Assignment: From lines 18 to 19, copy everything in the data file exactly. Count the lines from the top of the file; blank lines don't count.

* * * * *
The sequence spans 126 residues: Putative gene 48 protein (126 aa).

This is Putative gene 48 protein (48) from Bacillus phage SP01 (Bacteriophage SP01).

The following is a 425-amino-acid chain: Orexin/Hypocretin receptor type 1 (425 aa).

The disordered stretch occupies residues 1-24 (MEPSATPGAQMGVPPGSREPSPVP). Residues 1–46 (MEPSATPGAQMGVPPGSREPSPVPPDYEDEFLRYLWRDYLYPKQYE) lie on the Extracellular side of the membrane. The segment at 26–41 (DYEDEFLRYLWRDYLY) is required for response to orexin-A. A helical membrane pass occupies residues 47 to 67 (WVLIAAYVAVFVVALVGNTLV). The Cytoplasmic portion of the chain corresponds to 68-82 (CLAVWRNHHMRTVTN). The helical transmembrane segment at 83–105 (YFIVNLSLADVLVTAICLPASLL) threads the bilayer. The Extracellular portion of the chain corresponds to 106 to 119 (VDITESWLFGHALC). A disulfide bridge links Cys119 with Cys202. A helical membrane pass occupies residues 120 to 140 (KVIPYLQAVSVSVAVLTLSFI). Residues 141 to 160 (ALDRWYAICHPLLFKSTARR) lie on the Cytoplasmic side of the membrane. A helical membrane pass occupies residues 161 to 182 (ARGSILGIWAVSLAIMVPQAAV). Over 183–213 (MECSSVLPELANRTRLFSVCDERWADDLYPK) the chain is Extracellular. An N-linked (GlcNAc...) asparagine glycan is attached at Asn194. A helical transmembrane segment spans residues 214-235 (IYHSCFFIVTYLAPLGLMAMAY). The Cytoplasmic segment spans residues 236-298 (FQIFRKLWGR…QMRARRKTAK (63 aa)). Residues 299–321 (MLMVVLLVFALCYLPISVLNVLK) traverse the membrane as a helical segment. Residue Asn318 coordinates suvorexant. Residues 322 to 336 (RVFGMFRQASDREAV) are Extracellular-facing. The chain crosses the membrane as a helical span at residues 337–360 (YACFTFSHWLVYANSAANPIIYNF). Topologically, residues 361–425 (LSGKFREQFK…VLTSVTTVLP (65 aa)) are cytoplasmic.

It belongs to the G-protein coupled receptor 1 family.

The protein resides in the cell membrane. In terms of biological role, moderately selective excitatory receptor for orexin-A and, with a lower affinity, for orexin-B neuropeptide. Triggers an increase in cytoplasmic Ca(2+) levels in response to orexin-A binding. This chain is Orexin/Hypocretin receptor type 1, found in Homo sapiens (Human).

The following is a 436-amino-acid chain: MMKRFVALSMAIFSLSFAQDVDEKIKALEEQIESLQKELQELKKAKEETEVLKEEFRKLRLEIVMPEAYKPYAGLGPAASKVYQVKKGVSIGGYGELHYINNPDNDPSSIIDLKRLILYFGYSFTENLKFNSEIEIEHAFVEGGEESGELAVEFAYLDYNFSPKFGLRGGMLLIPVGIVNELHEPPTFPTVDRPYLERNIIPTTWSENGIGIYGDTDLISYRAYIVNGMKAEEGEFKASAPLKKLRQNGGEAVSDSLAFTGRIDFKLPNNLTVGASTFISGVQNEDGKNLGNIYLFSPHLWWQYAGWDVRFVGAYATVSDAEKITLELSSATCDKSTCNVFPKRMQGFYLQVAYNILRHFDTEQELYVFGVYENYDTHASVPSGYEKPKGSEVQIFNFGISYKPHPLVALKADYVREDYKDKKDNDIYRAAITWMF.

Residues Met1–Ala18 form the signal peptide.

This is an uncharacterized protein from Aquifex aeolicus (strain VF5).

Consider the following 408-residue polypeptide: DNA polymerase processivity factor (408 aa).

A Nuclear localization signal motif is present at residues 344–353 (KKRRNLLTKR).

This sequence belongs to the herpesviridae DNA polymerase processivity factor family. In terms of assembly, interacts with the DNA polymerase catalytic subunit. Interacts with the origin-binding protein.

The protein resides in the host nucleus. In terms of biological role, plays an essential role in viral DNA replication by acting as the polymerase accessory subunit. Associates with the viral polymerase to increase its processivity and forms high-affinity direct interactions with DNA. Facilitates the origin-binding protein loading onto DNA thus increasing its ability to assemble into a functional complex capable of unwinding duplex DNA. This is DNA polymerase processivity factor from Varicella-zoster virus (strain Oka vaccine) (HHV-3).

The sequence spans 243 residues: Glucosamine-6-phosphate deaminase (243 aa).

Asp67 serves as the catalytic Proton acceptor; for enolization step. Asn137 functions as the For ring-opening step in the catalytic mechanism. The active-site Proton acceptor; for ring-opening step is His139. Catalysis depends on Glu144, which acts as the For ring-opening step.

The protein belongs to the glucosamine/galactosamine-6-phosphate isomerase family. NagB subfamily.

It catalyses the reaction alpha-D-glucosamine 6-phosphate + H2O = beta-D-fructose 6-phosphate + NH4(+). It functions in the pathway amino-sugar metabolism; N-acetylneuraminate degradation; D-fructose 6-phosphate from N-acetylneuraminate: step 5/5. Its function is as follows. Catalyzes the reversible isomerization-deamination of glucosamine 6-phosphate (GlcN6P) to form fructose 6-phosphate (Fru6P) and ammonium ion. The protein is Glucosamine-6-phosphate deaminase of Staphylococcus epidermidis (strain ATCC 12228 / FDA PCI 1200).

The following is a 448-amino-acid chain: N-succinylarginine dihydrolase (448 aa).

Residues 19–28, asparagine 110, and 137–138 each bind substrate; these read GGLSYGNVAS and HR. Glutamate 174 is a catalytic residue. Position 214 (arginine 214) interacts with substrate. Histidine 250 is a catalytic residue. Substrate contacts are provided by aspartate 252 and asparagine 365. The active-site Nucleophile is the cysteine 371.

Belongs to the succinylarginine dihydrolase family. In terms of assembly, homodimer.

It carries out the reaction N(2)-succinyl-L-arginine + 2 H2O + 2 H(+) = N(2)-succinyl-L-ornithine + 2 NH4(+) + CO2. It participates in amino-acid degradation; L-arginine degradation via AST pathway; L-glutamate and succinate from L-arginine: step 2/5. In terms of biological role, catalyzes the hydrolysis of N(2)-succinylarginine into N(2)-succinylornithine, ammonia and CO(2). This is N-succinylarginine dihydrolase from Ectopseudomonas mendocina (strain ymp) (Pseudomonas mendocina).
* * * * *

The following is a 448-amino-acid chain: N-succinylarginine dihydrolase (448 aa).

Residues 19–28, asparagine 110, and 137–138 each bind substrate; these read GGLSYGNVAS and HR. Glutamate 174 is a catalytic residue. Position 214 (arginine 214) interacts with substrate. Histidine 250 is a catalytic residue. Substrate contacts are provided by aspartate 252 and asparagine 365. The active-site Nucleophile is the cysteine 371.